1CH.89: If you were to categorize or describe the style of your music, what would it be and why?

P: That’s always a difficult one. You want to define yourself something unique without falling into obscure and pretentious gibberish. How about Anguish Drone Pop? That sounds down to earth.

CH.89: Where do you draw your inspiration from?

P: The constant flow of music that surrounds all our heads from across the decades. A really good gig can be really motivating to go home and write something a bit like that. But it always ends up sounding like something different, which is a good thing of course.

CH.89: What made you want to start Patterns?

P: The camera view of the crowd from the Pyramid stage.

CH.89: How did the name Patterns come about?

P: It’s a comment on the continuous threads that run through nearly all music. We’ve also put a lot of effort into the visual elements of the band, creating a visual aesthetic, you’ll notice if you see us live.

CH.89: Can you talk a little bit about what your creative thought process is like when starting a new album?

P: We just finished our first album, so its a bit like trying to make the most of everything you’ve made as a band so far. The sounds become more refined as you get further through the recording process until everything becomes more unified and pleasing.

CH.89: What would you want people/ the listener to take from your music?

P: A melody in their head and the urge to play it again. I like the idea of people listening to us walking home from their mates at 4 in the morning.

CH.89: Can you talk a little bit about your lifestyle as an artist and what that is like?

P: Its easy to get caught up in the idea that bands just play gigs all the time and drink, when in fact most of the time is spent writing music at home, with or without drink. Playing gigs is always something we’ve like doing but it can sometimes feel like quite a separate act from most of the time spent on the band. But the traveling is good and we’ve been to some great places and met some awesome people.

CH.89: When starting out an artistic task, do you think it is better to have a particular direction/set plan guiding your way? Or, is it better to act on impulse and go from there?

P: Strokes for folks. We’ve gone on impulse first and found direction within that. Anything else for us would be too forces and lead us somewhere bad.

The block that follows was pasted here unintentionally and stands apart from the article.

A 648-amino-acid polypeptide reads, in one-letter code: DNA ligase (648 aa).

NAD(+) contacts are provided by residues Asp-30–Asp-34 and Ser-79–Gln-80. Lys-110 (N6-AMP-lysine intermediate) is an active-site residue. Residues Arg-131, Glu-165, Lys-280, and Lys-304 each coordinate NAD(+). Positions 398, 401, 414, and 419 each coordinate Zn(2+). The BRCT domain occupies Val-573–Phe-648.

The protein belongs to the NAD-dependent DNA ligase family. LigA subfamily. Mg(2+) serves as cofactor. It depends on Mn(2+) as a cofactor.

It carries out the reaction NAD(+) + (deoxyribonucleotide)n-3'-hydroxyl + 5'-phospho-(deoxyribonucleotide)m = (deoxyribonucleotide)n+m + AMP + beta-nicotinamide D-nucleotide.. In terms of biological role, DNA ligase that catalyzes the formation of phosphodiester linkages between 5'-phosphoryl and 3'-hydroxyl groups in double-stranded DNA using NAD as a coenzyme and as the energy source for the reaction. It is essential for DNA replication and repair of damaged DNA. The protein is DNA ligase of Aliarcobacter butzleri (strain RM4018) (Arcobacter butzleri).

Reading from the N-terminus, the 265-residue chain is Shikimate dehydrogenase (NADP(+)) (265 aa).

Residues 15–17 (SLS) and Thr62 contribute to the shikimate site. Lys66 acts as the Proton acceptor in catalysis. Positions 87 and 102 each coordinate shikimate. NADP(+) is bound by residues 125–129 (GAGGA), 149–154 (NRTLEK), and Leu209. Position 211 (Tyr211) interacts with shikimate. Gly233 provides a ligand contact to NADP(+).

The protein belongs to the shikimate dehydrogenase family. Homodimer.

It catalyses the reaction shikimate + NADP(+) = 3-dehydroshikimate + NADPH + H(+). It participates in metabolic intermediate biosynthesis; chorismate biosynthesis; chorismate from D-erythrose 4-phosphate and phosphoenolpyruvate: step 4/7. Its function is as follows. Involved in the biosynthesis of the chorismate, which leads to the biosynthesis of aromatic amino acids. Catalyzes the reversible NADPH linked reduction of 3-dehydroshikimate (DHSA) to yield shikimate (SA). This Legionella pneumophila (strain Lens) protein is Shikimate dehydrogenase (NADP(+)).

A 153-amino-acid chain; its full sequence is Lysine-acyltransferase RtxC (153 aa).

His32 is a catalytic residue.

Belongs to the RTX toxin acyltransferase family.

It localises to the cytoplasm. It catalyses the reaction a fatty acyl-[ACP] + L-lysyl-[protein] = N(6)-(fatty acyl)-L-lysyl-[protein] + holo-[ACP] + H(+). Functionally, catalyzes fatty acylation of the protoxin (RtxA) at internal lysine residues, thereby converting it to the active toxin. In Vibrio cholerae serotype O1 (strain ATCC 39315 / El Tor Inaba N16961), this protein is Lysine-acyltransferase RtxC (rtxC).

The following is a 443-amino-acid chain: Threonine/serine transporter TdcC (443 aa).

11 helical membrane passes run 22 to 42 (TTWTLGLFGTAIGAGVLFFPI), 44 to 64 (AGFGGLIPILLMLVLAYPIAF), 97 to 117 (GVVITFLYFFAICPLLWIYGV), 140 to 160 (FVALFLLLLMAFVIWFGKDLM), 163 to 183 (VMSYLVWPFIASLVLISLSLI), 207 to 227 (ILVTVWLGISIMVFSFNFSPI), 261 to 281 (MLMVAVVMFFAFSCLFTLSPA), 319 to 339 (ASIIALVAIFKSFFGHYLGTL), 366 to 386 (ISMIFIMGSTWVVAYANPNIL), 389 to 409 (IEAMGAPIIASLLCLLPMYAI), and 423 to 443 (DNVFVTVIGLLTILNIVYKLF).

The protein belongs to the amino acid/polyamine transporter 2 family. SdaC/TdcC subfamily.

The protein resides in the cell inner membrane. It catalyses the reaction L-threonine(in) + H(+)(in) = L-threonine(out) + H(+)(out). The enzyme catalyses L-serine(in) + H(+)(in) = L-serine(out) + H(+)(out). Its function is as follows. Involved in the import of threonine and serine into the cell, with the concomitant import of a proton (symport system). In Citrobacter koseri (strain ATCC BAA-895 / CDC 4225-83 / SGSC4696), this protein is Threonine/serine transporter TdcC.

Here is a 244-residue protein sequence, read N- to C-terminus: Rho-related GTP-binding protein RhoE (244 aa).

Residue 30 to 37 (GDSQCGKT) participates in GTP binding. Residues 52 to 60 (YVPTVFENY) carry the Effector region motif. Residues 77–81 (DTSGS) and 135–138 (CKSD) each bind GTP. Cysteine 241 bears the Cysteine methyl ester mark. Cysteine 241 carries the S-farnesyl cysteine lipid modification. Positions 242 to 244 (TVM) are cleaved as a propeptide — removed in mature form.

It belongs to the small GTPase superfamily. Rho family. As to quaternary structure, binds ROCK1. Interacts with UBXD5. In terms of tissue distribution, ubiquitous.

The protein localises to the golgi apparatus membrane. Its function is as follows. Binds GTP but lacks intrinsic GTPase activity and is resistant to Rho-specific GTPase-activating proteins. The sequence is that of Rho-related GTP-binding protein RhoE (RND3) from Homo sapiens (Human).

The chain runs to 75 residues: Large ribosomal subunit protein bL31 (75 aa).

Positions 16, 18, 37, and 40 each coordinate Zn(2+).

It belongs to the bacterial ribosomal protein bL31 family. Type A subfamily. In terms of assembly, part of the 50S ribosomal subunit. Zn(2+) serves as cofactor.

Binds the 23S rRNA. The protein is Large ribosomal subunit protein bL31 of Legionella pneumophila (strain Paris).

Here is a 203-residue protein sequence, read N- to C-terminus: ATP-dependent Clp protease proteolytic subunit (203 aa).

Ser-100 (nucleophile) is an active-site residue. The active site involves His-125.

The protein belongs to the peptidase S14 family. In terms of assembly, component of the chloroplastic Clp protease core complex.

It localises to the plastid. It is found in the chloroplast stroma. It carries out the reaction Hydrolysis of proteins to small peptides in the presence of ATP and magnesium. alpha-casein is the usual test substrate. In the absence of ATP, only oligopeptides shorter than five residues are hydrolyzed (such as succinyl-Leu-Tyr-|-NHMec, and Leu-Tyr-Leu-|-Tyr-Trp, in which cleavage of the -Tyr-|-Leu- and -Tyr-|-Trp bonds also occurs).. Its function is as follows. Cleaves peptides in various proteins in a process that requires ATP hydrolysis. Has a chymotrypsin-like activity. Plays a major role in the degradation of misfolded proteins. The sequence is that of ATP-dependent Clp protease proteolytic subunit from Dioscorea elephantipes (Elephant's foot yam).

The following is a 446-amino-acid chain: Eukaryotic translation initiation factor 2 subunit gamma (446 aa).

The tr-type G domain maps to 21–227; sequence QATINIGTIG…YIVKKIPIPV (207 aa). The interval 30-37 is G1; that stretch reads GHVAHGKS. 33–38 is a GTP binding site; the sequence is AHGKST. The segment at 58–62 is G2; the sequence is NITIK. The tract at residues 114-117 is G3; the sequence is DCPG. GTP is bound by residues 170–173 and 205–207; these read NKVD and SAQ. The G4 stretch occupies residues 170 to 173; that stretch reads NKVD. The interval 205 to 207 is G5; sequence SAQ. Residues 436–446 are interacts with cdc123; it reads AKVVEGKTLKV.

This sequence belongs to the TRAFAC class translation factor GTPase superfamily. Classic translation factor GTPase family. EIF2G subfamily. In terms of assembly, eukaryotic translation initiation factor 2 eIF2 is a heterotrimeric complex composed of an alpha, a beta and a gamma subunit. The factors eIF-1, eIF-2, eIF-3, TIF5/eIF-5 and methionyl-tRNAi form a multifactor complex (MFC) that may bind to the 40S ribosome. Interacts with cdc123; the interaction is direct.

CH.89: What is one major lesson you’ve learned as an artist?

P: How to talk about yourself without sounding too much of a narcissist.

CH.89: Do you regard personal style & taste to be of highest importance?

P: Thats all we have.

CH.89: What do you consider to be the hardest thing about being an artist?

P: Being on an indie label you’re constantly competing with major acts for the same editorial space. There are so many great small  bands who would have mass appeal if only people knew about them.

CH.89: What is one thing you love about being an artist?

P: Contributing to the same music scene that gives us great times.

CH.89: Is there anyone in particular, any artists that inspire you in any way?

P: Any artists that keep putting out loads of great albums. A lot of effort goes into an album as we’ve just found out. Radiohead springs to mind now.

CH.89: What do you think of technology in terms of being a useful tool for artists today?

P: Technology has changed everything. Anyone can now record in their own home and distribute online.  That freedom means there’s much music to get a hold of and its so easy to find your online niche tastes.

CH.89: Do you think being an artist allows you to view the world differently from those who don’t follow creative paths?

P: Well as music artists we probably think about music in a different way to those who don’t play instruments. But I don’t think we’ve climbed an ivory tower. Sometimes I get sick of automatically trying to work out what kind of synth that bleep probably was.

CH.89: Do you enjoy traveling? If so, do you have a favorite city?

P: I find comparing cities hard. We had a greta time in Paris playing a gig in this dingy basement bar before crashing at some other guy’s bar for a few of the days. The good memories of the people combined with the food put it up there.  

CH.89: Do you have a favorite author or book?

P: I’ve still got the Dummies Guide to Songwriting somewhere from when I was 14.

CH.89: Any future goals or plans for your music?

P: Releasing the album and seeing where that takes us. We’re starting work on new material but we’ll have more of an idea about that soon.

CH.89: What does being an artist mean to you?

P: Its great to have a platform to put music out rather than leave it on a laptop sitting at home. These outlets make us less isolated and more interconnected.

CH.89: Any last words on the aesthetic of your music?

P: Hearing Lady Gaga through a wall. We want to nod to pop music, while doing something a little subversive. Decide for yourself!


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